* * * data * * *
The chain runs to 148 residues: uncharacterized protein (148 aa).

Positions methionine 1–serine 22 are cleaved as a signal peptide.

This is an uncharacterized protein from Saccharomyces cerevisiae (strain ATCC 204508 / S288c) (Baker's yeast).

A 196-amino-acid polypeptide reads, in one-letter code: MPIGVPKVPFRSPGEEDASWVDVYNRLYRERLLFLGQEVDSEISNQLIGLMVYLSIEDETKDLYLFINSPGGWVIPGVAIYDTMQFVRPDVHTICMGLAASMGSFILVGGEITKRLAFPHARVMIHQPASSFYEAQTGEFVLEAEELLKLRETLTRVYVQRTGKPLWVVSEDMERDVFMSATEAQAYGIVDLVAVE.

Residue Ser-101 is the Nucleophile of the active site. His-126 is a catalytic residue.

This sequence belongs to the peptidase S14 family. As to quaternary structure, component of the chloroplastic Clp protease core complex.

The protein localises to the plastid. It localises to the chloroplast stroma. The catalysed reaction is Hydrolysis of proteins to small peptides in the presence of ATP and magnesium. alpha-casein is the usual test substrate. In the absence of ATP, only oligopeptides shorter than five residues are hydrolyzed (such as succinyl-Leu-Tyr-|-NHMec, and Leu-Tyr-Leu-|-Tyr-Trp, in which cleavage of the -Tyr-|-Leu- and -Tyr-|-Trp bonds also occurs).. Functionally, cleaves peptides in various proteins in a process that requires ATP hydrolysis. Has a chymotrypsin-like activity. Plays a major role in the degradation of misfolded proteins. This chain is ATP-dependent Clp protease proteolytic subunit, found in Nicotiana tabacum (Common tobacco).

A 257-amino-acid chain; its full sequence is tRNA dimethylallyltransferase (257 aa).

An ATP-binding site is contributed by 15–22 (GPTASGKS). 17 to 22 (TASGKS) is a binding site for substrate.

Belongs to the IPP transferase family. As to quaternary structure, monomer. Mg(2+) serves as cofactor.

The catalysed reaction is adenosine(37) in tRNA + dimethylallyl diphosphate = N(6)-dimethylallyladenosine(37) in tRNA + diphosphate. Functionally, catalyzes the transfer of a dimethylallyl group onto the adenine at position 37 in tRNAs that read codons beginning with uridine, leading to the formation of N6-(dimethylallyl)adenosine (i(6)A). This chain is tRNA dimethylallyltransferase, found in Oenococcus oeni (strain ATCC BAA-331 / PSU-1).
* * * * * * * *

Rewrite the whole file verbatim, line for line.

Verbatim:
The chain runs to 148 residues: uncharacterized protein (148 aa).

Positions methionine 1–serine 22 are cleaved as a signal peptide.

This is an uncharacterized protein from Saccharomyces cerevisiae (strain ATCC 204508 / S288c) (Baker's yeast).

A 196-amino-acid polypeptide reads, in one-letter code: MPIGVPKVPFRSPGEEDASWVDVYNRLYRERLLFLGQEVDSEISNQLIGLMVYLSIEDETKDLYLFINSPGGWVIPGVAIYDTMQFVRPDVHTICMGLAASMGSFILVGGEITKRLAFPHARVMIHQPASSFYEAQTGEFVLEAEELLKLRETLTRVYVQRTGKPLWVVSEDMERDVFMSATEAQAYGIVDLVAVE.

Residue Ser-101 is the Nucleophile of the active site. His-126 is a catalytic residue.

This sequence belongs to the peptidase S14 family. As to quaternary structure, component of the chloroplastic Clp protease core complex.

The protein localises to the plastid. It localises to the chloroplast stroma. The catalysed reaction is Hydrolysis of proteins to small peptides in the presence of ATP and magnesium. alpha-casein is the usual test substrate. In the absence of ATP, only oligopeptides shorter than five residues are hydrolyzed (such as succinyl-Leu-Tyr-|-NHMec, and Leu-Tyr-Leu-|-Tyr-Trp, in which cleavage of the -Tyr-|-Leu- and -Tyr-|-Trp bonds also occurs).. Functionally, cleaves peptides in various proteins in a process that requires ATP hydrolysis. Has a chymotrypsin-like activity. Plays a major role in the degradation of misfolded proteins. This chain is ATP-dependent Clp protease proteolytic subunit, found in Nicotiana tabacum (Common tobacco).

A 257-amino-acid chain; its full sequence is tRNA dimethylallyltransferase (257 aa).

An ATP-binding site is contributed by 15–22 (GPTASGKS). 17 to 22 (TASGKS) is a binding site for substrate.

Belongs to the IPP transferase family. As to quaternary structure, monomer. Mg(2+) serves as cofactor.

The catalysed reaction is adenosine(37) in tRNA + dimethylallyl diphosphate = N(6)-dimethylallyladenosine(37) in tRNA + diphosphate. Functionally, catalyzes the transfer of a dimethylallyl group onto the adenine at position 37 in tRNAs that read codons beginning with uridine, leading to the formation of N6-(dimethylallyl)adenosine (i(6)A). This chain is tRNA dimethylallyltransferase, found in Oenococcus oeni (strain ATCC BAA-331 / PSU-1).